WPDFD Issue #73 - April 01, 2004

JavaScript rollovers are unnecessarily complicated requiring a set of normal and 'over' images to be preloaded into the browser before they work correctly. The code then swaps one image for another based upon an 'onmouseover' event. What I'm going to describe here is an alternative method of achieving the same effect that has several advantages. It uses less code, loads more efficiently and makes it simple to have multiple button states.

After covering the basics of text formatting last month, this month we move on to layouts. Up until recently, most Web page layouts were achieved using tables. Tables are fairly easy to understand from a conceptual point of view and most WYSIWYG editors make them easy to configure – adding and deleting rows and columns, merging cells together etc. The trouble is that tables were never intended to be used for layout, no more so than Microsoft Excel can be a DTP program.

Most Web designers have used JavaScript. Whether it is just to make a button rollover or 'sniff' a browser version, they will have either used a pre-programmed script generated by their WYSIWYG editor's 'actions' or copied and pasted it from another script. Lots of people use JavaScript like this without really understanding it - and it's not all that difficult. The trouble is that you don't learn anything from using a program's 'action' menu, you need to sit down and take it from the beginning with a good book.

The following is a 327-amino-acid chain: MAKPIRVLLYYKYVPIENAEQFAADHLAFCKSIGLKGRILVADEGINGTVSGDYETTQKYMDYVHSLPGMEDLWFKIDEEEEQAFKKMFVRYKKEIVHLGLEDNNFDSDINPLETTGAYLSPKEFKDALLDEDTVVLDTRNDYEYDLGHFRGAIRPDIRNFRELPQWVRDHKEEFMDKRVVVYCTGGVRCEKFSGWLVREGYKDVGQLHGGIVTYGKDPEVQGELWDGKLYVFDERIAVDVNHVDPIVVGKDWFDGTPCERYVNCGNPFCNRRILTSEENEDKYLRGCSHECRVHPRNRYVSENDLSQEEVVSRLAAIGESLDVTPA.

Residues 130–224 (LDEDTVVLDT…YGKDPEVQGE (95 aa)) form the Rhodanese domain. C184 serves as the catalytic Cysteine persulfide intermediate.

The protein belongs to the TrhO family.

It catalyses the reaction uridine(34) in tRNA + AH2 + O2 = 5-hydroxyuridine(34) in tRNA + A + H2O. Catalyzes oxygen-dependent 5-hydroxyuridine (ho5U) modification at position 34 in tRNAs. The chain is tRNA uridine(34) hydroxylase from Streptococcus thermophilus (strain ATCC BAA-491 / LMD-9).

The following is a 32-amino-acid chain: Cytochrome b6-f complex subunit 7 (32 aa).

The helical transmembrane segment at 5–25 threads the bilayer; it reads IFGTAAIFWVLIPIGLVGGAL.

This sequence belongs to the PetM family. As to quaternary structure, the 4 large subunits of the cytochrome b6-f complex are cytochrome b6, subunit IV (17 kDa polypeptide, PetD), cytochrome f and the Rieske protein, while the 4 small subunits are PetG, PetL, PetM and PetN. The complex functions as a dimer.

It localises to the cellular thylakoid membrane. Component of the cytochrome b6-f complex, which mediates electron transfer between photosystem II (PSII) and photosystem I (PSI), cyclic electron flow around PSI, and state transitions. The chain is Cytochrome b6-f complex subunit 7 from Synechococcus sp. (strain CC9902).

Beginning PHP 4

After JavaScript, PHP is probably the next best step towards making your Web pages more dynamic and interactive. Unlike JavaScript which runs on the reader's machine (client side) and is very limited in what it can do, PHP is run on the server, is much more powerful and not all that more difficult to come to terms with. The book explains how to set up PHP 4 to run on your own machine, well, it does for Windows and Linux.

Learning Perl

With its roots in UNIX, Perl is a bit more difficult than JavaScript or PHP but it is the standard for CGI scripting on the Web. There are loads of free Perls scripts available to download and they are relatively easy to install and get running. With a little more effort, you can learn to 'hack' them to modify their operation for your own needs. Learning Perl is a bestseller, and rightly so. It takes a fairly difficult subject and makes it approachable with a light-handed style of writing but it needs to be taken one step at a time.